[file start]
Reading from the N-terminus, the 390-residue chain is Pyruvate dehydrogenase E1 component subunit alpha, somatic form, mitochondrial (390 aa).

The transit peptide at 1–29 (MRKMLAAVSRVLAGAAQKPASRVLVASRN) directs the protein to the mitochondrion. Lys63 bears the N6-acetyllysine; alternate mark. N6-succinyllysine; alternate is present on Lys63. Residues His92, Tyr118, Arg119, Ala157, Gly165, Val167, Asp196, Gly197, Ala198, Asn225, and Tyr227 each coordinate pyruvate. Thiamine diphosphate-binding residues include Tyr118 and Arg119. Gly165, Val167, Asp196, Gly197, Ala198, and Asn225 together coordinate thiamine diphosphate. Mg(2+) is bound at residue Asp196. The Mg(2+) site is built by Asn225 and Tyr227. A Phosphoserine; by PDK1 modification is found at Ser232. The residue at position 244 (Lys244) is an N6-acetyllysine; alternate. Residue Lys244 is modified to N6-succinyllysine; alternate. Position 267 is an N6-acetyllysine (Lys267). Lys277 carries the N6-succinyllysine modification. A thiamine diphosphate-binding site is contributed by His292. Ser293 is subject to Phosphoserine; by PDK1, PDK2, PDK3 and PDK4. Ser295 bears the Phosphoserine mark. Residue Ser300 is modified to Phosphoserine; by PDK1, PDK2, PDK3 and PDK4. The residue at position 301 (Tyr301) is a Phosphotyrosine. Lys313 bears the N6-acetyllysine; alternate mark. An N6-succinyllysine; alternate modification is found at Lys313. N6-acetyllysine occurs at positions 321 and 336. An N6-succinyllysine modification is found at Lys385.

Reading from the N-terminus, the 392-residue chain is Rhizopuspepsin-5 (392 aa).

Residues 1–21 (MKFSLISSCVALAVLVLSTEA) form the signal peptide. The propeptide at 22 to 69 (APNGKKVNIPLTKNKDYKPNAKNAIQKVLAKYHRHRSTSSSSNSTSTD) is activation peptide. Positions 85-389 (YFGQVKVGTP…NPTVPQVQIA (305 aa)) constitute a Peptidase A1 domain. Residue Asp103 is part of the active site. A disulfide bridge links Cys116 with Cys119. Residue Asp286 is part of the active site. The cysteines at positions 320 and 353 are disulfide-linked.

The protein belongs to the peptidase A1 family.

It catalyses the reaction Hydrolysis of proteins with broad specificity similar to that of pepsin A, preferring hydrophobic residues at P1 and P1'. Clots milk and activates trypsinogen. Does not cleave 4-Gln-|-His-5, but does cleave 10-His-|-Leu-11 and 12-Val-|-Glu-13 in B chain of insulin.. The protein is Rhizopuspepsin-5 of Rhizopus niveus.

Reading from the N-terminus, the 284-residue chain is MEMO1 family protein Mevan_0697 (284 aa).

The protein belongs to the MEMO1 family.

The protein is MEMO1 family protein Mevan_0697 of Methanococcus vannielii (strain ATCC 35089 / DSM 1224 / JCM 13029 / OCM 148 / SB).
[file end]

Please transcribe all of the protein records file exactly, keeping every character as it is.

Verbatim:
Reading from the N-terminus, the 390-residue chain is Pyruvate dehydrogenase E1 component subunit alpha, somatic form, mitochondrial (390 aa).

The transit peptide at 1–29 (MRKMLAAVSRVLAGAAQKPASRVLVASRN) directs the protein to the mitochondrion. Lys63 bears the N6-acetyllysine; alternate mark. N6-succinyllysine; alternate is present on Lys63. Residues His92, Tyr118, Arg119, Ala157, Gly165, Val167, Asp196, Gly197, Ala198, Asn225, and Tyr227 each coordinate pyruvate. Thiamine diphosphate-binding residues include Tyr118 and Arg119. Gly165, Val167, Asp196, Gly197, Ala198, and Asn225 together coordinate thiamine diphosphate. Mg(2+) is bound at residue Asp196. The Mg(2+) site is built by Asn225 and Tyr227. A Phosphoserine; by PDK1 modification is found at Ser232. The residue at position 244 (Lys244) is an N6-acetyllysine; alternate. Residue Lys244 is modified to N6-succinyllysine; alternate. Position 267 is an N6-acetyllysine (Lys267). Lys277 carries the N6-succinyllysine modification. A thiamine diphosphate-binding site is contributed by His292. Ser293 is subject to Phosphoserine; by PDK1, PDK2, PDK3 and PDK4. Ser295 bears the Phosphoserine mark. Residue Ser300 is modified to Phosphoserine; by PDK1, PDK2, PDK3 and PDK4. The residue at position 301 (Tyr301) is a Phosphotyrosine. Lys313 bears the N6-acetyllysine; alternate mark. An N6-succinyllysine; alternate modification is found at Lys313. N6-acetyllysine occurs at positions 321 and 336. An N6-succinyllysine modification is found at Lys385.

Reading from the N-terminus, the 392-residue chain is Rhizopuspepsin-5 (392 aa).

Residues 1–21 (MKFSLISSCVALAVLVLSTEA) form the signal peptide. The propeptide at 22 to 69 (APNGKKVNIPLTKNKDYKPNAKNAIQKVLAKYHRHRSTSSSSNSTSTD) is activation peptide. Positions 85-389 (YFGQVKVGTP…NPTVPQVQIA (305 aa)) constitute a Peptidase A1 domain. Residue Asp103 is part of the active site. A disulfide bridge links Cys116 with Cys119. Residue Asp286 is part of the active site. The cysteines at positions 320 and 353 are disulfide-linked.

The protein belongs to the peptidase A1 family.

It catalyses the reaction Hydrolysis of proteins with broad specificity similar to that of pepsin A, preferring hydrophobic residues at P1 and P1'. Clots milk and activates trypsinogen. Does not cleave 4-Gln-|-His-5, but does cleave 10-His-|-Leu-11 and 12-Val-|-Glu-13 in B chain of insulin.. The protein is Rhizopuspepsin-5 of Rhizopus niveus.

Reading from the N-terminus, the 284-residue chain is MEMO1 family protein Mevan_0697 (284 aa).

The protein belongs to the MEMO1 family.

The protein is MEMO1 family protein Mevan_0697 of Methanococcus vannielii (strain ATCC 35089 / DSM 1224 / JCM 13029 / OCM 148 / SB).